Companies in the UAE are increasingly reconsidering the needs of young parents and evolving their policies accordingly. From offering month-long paternity leave to granting days off for IVF (in vitro fertilisation) treatments and stillbirths, firms are going the extra mile for employee well-being and to 'simply do the right thing'.

For James Michael Lafferty, CEO of Fine Hygienic Holding, many of these policies are close to his heart. “When my wife had a miscarriage, we were traumatised. Last year, our company introduced a leave for those who had suffered a miscarriage or a stillborn.

"In my email, I wrote that I was introducing a policy I hoped no one would have to take. Most companies, treat miscarriages as nothing and expect their employees to come in to work the next day. If they want to mourn the loss of a baby, they need to take their vacation days to do so. I think that is unfair," he added.

One or two employees have utilised the leave since the policy was introduced. In addition, the company also has four months of paid maternity leave and one day of menstruation leave per month, as well as for those who need it for IVF treatment. This is in addition to the annual vacation offered to employees.

“These policies cost money, and there is no way of proving that they pay out,” said James. “Calculating a payoff would take years of studies. However, I do believe that it is the right thing to do. If we take care of our people, the business will take care of itself. I am lucky to have a very forward-thinking board of directors who also believe in this ideology.”

Extended parental leave

Earlier this month, the Chalhoub group increased their paternity leave to 30 calendar days for team members with at least one year of service. “We wanted to ensure that fathers across our organisation have ample opportunity to be present with their newborns and provide the necessary support to their families during this significant period in their lives,” said Wassim Eid, President of People & Culture at the group.

The policy applies to all fathers across the organisation and can be taken within the first six months after a child's birth, either all in one period or spread out over the first six months of the child’s life.

In addition to the updated paternity leave policy, Chalhoub Group also provides designated parking spaces for expecting mothers and 90 days of fully paid maternity and nursing rooms for new mothers.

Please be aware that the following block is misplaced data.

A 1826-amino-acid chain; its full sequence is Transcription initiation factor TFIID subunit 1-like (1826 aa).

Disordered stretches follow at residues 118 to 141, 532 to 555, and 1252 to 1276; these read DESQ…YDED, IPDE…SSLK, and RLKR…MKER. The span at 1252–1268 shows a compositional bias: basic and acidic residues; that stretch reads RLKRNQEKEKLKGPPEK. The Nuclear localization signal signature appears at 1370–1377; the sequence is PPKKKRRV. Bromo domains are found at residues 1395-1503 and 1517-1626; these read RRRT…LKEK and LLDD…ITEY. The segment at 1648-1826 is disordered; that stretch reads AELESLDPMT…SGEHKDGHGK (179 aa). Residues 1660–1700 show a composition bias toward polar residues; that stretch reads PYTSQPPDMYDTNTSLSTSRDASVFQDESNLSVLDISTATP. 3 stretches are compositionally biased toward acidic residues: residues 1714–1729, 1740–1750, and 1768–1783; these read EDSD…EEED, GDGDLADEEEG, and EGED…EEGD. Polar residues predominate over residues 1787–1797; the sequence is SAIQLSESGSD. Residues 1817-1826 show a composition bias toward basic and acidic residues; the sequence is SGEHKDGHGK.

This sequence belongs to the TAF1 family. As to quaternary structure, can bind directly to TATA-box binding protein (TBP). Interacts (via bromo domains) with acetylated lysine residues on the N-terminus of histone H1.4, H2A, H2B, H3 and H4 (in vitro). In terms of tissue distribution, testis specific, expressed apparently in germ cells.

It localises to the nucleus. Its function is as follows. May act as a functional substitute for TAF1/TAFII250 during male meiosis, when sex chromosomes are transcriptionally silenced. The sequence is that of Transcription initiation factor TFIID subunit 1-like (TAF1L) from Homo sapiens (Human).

VFS Global is another company that began offering extended parental leave to its employees in the GCC earlier this year. The organisation is offering four months of maternity starting 2024 – compared to three months earlier and eight weeks of paternity leave.

Time to recover, bond

“Giving new mothers that extra time to spend with their newborns, and make a full emotional and physical recovery, means they resume work with renewed passion and dedication,” said Kathryn Martin, Regional HR Head, Middle East & North Africa, VFS Global. “The initiative has been greeted with enthusiasm from our employees, and we will ensure that any absences are covered with additional help.”

However, these policies come with its own set of challenges. For the Galadari group, which has businesses in over eight industries ranging from heavy equipment to media in ten countries, designing a policy that fits everyone is a daunting task.

“We have over 1,000 unique job profiles in the company,” said Dominic Keogh-Peters, Group Chief Human Resources Officer at Galadari. “Some are client-facing jobs and require employees to be physically present at their job locations. So it requires a lot of effort to design one policy that can be catered to everyone in the company.”

The company provides three months of maternity leave after one year of employment. Once they rejoin the company, female employees who have the option of availing remote work can do so for 28 calendar days, which can be taken consecutively or intermittently anytime within six months of rejoining. If the job profile does not allow for remote work, female employees need to work only half their daily working hours for the first 24 working days from the day they resume work.

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